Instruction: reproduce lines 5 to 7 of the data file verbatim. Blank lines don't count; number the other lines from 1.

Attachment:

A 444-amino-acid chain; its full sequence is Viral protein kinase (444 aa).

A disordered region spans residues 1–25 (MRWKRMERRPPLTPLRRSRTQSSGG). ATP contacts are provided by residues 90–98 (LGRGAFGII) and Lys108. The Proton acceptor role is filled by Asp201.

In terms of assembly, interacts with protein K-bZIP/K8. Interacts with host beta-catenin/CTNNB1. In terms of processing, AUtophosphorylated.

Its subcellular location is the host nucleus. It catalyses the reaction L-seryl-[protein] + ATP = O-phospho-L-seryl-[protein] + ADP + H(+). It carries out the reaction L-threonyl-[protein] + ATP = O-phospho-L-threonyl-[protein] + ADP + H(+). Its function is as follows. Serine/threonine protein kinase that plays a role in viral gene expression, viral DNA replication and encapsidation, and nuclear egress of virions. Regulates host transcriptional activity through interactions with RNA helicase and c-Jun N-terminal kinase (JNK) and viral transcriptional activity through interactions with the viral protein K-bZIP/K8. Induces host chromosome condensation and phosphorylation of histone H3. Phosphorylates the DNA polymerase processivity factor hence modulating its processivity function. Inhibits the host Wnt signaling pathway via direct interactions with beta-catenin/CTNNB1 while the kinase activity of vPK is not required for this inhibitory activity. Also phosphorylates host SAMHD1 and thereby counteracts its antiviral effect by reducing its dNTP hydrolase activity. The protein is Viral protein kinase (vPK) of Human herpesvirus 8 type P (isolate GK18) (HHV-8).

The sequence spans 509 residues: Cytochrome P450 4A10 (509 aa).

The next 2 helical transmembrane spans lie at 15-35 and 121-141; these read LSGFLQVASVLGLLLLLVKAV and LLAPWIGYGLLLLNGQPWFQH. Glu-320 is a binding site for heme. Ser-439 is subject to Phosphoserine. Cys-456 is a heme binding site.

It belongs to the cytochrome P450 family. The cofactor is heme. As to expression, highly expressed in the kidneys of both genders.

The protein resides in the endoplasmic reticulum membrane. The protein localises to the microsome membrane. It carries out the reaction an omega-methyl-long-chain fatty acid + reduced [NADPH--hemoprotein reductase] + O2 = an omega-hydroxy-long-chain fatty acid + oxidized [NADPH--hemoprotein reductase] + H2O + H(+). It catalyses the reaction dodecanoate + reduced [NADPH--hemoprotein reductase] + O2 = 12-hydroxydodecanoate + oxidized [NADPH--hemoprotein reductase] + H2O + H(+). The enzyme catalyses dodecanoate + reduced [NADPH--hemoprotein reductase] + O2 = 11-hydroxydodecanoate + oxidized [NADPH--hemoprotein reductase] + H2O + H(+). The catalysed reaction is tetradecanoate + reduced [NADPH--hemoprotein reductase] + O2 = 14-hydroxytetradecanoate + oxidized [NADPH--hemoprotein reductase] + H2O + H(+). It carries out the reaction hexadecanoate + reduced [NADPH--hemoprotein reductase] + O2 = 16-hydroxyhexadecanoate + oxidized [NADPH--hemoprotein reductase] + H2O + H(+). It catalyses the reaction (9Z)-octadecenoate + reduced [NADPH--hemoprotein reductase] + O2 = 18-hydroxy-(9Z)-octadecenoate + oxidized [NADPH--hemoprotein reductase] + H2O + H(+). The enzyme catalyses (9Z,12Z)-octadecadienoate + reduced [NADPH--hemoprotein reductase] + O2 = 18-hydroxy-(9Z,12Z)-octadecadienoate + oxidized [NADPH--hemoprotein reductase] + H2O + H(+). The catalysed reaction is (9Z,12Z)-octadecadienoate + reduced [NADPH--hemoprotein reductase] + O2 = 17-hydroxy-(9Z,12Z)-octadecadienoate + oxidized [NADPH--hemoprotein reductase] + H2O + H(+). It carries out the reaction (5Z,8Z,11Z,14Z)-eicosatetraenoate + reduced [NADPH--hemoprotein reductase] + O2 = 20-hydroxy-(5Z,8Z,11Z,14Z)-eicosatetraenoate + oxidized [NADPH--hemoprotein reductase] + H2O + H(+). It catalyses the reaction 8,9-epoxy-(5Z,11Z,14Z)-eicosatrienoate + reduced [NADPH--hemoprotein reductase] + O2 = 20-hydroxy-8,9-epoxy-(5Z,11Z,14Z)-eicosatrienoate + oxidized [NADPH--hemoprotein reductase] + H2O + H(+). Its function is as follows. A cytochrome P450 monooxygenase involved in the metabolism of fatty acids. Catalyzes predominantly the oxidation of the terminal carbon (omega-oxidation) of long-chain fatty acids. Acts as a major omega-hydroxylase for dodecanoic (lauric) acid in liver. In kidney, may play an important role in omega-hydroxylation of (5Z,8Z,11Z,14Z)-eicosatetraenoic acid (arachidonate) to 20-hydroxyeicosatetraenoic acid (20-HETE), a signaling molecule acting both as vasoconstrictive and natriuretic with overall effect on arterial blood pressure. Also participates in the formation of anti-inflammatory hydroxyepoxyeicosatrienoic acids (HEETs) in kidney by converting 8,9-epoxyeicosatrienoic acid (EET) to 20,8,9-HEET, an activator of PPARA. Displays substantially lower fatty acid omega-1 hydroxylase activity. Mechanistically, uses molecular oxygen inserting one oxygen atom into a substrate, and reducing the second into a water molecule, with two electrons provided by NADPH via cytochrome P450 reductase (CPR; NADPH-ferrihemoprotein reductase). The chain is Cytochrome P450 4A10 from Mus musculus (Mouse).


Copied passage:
The sequence spans 509 residues: Cytochrome P450 4A10 (509 aa).

The next 2 helical transmembrane spans lie at 15-35 and 121-141; these read LSGFLQVASVLGLLLLLVKAV and LLAPWIGYGLLLLNGQPWFQH. Glu-320 is a binding site for heme. Ser-439 is subject to Phosphoserine. Cys-456 is a heme binding site.

It belongs to the cytochrome P450 family. The cofactor is heme. As to expression, highly expressed in the kidneys of both genders.